With the emergence of millions of neo-literate as part of the total literacy campaigns launched across the country and the transformation that has taken place in the economic and social set up over the last few years, the role and scope of these polyvalent educational institutes have widened manifold.
In the changed scenario, it is expected that the JSSs are having higher levels of responsibilities so as to act as resource support agencies especially in regard to organisation of vocational training and skill development programs for the neo-literate and other target groups of the continuing education scheme. The area of operation of the JSS has now been expanded to both urban and rural areas in the entire district in which they are located for greater coverage.
In view of the additional focus on the JSS, it is very important to evaluate the performance of the JSS so as to identify the causal relationships for its success or failure. The evaluation study was sponsored by the Directorate of Adult Education, Ministry of Human Resource Development, New Delhi.
The evaluation of the study is based on collection and analysis of both primary data through a structured questionnaire. A sample of 125 participants, 14 instructors and several staff and board members were interviewed for this purpose. The various issues raised in this evaluation study can be summarised in the subsequent paragraphs.
The macro level data shows that performance of JSS is quite significant. All together 7765 beneficiaries took advantage from the project. However, the efforts are not enough to fulfil the stated objectives of the project.
The number of female beneficiaries covered by the project is 72 per cent. However, the number of schedule castes is only 8 per cent. The geographical coverage shows that the project is concentrated on a few pockets of the district.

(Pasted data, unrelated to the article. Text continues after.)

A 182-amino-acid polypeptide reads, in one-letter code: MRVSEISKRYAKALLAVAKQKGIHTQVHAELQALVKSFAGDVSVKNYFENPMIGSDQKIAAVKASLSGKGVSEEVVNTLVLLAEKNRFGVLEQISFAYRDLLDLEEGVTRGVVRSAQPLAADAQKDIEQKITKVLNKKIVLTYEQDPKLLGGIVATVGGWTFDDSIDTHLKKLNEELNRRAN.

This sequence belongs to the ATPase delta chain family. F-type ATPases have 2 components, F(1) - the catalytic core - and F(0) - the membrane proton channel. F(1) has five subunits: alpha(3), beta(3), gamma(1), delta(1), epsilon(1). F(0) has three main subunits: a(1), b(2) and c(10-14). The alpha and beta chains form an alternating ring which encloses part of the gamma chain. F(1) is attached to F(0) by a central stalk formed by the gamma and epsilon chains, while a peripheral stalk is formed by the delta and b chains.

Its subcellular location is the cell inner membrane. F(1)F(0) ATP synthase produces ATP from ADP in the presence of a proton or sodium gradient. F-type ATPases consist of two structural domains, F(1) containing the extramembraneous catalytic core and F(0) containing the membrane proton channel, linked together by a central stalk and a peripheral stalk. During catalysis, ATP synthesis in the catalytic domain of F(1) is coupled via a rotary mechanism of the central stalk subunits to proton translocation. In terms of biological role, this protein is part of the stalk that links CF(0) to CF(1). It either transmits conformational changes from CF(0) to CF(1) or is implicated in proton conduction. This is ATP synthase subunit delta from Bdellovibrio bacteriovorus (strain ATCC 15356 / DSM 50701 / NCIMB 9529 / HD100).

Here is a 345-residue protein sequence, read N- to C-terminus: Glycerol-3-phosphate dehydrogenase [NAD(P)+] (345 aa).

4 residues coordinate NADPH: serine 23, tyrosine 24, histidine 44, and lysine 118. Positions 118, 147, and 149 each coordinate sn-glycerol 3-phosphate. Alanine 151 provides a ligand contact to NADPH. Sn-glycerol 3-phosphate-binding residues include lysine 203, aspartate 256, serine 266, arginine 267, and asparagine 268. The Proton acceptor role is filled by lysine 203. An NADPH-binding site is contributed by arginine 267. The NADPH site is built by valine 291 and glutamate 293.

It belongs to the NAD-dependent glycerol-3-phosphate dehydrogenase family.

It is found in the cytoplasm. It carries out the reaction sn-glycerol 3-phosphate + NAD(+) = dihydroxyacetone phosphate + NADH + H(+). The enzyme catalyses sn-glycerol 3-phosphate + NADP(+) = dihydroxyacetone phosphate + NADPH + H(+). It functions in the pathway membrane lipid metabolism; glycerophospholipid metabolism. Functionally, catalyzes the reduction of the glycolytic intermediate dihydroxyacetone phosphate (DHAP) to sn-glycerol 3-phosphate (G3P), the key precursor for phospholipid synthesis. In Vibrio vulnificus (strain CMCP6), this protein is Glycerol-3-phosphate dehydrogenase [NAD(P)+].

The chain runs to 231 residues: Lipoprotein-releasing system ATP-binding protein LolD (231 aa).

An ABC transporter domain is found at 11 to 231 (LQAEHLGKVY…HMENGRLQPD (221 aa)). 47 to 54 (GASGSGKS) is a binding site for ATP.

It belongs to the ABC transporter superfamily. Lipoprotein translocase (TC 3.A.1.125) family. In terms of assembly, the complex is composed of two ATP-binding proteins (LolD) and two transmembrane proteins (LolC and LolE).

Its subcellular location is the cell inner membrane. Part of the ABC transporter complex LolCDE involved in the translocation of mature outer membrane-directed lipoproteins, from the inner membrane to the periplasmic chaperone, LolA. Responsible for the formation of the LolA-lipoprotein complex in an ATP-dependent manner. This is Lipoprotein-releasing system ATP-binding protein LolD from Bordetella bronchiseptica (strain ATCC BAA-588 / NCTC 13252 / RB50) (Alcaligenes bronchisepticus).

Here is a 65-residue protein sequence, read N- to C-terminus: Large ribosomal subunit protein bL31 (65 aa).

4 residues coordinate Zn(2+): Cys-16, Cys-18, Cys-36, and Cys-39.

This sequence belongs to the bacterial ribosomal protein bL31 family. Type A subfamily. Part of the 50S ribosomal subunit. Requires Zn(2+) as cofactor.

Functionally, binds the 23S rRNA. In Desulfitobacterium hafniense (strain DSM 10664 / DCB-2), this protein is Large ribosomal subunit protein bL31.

The organisational structure and manpower deployed for the success of the JSS was found to be all right. However, some amount of decentralisation of power will improve the motivational level and morale of the staff and improve the performance of the project.
The training requirements of the staff need to be looked into more seriously. It should be more frequent and need based. The staff members should be motivated enough to perform their duties in an effective manner.
The budget available to satisfy the needs of the target population is inadequate. The delay in release of funds creates problems for the smooth running of the courses. The cash flow problem needs to be solved for improving the motivation levels and job satisfaction of the staff.
The objectives of JSS are to improve the occupational skills and technical knowledge of neo-literate and to increase their efficiency. The number of people bypassed by the conventional education system are too many. Due to the low levels of enrolment and retention and high dropout rates, particularly for the target groups the stated objectives are not fulfilled according to our satisfaction.
The project addresses the problems of very few people. The number of participants should be drastically increased to cater to the needs of large mass of people who are waiting for the services rendered by the JSS. The project must cover a vast amount of rural areas in the district.
The project has created some positive degree of awareness among the urban population and increased the expectation of the target groups. However, the capacity building and community mobilisation activities need to be strengthened.